Need some inspiration? Try one of these amazing graphic novels! Happy Inktober!

El Deafo, Cece Bell

Going to school and making new friends can be tough. But going to school and making new friends while wearing a bulky hearing aid strapped to your chest? That requires superpowers! The Phonic Ear gives Cece the ability to hear--sometimes things she shouldn't--but also isolates her from her classmates. She really just wants to fit in and find a true friend, someone who appreciates her as she is. After some trouble, she is finally able to harness the power of the Phonic Ear and become "El Deafo, Listener for All." And more importantly, declare a place for herself in the world and find the friend she's longed for.

The Dumbest Idea Ever, Jimmy Gownley

At thirteen, Jimmy was popular, at the top of his class, and the leading scorer on his basketball team. But all that changed when chicken pox forced him to miss the championship game. Things went from bad to worse when he got pneumonia and missed even more school. Before Jimmy knew it, his grades were sinking and nothing seemed to be going right.

How did Jimmy turn things around, get back on top at school, and land a date with the cutest girl in class?

Relish, Lucy Knisley

Lucy Knisley loves food. The daughter of a chef and a gourmet, this talented young cartoonist comes by her obsession honestly. In her forthright, thoughtful, and funny memoir, Lucy traces key episodes in her life thus far, framed by what she was eating at the time and lessons learned about food, cooking, and life. Each chapter is bookended with an illustrated recipe-- many of them treasured family dishes, and a few of them Lucy's original inventions.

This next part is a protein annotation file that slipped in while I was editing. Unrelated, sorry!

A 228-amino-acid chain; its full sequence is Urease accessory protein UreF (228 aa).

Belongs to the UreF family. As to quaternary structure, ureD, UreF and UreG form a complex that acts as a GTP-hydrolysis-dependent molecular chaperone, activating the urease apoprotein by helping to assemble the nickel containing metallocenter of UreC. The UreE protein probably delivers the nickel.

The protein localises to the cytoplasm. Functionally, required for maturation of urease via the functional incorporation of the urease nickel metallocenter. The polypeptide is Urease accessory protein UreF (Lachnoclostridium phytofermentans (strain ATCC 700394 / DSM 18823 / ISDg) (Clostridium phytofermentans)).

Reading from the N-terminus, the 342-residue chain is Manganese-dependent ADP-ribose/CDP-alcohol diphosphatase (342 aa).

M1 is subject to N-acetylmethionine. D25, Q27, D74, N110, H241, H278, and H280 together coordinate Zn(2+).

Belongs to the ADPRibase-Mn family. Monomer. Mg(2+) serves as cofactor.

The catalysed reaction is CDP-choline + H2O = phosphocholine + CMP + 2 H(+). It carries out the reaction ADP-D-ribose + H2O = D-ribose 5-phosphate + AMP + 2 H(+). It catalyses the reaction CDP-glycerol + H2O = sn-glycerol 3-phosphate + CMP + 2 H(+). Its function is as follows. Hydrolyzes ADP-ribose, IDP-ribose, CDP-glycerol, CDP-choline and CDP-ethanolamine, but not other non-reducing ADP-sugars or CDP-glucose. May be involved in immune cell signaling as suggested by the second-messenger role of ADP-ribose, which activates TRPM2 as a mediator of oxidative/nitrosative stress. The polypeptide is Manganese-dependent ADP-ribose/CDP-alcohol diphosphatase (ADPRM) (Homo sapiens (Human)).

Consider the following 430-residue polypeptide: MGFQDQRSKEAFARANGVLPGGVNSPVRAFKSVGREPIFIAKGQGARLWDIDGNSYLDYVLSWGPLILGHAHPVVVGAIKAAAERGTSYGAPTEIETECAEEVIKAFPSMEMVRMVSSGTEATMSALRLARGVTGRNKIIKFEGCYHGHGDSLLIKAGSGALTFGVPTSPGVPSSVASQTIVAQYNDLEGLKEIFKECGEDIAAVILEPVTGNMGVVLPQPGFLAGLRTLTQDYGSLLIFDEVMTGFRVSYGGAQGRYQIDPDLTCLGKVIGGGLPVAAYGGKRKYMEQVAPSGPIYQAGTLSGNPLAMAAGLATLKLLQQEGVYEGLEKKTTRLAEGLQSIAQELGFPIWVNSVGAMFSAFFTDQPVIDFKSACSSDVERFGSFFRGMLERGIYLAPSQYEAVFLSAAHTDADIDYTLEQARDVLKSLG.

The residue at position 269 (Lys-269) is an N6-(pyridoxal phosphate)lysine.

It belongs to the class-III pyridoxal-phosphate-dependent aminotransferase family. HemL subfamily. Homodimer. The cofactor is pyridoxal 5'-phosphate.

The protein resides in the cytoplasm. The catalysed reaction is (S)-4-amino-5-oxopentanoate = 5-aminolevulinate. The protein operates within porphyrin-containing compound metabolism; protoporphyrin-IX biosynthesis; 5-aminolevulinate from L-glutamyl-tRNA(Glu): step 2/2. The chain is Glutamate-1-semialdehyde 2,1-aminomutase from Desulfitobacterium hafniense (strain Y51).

Tomboy, Liz Prince

Eschewing female stereotypes throughout her early years and failing to gain acceptance on the boys' baseball team, Liz learns to embrace her own views on gender as she comes of age, in an anecdotal graphic novel memoir.

Nimona, Noelle Stevenson

Nimona is an impulsive young shapeshifter with a knack for villainy. Lord Ballister Blackheart is a villain with a vendetta. As sidekick and supervillain, Nimona and Lord Blackheart are about to wreak some serious havoc. Their mission: prove to the kingdom that Sir Ambrosius Goldenloin and his buddies at the Institution of Law Enforcement and Heroics aren't the heroes everyone thinks they are. But as small acts of mischief escalate into a vicious battle, Lord Blackheart realizes that Nimona's powers are as murky and mysterious as her past. And her unpredictable wild side might be more dangerous than he is willing to admit.

Ghosts, Raina Telgemeier

Catrina and her family have moved to the coast of Northern California for the sake of her little sister, Maya, who has cystic fibrosis--and Cat is even less happy about the move when she is told that her new town is inhabited by ghosts, and Maya sets her heart on meeting one.

Boxers and Saints, Gene Luen Yang

In China in 1898 bands of foreign missionaries and soldiers roam the countryside, bullying and robbing Chinese peasants. Little Bao has had enough: harnessing the powers of ancient Chinese gods, he recruits an army of Boxers--commoners trained in kung fu who fight to free China from "foreign devils."

What's on the November Ballot? See It Here

 Image

PHOTO: JUSTIN GRIMES (FLICKR)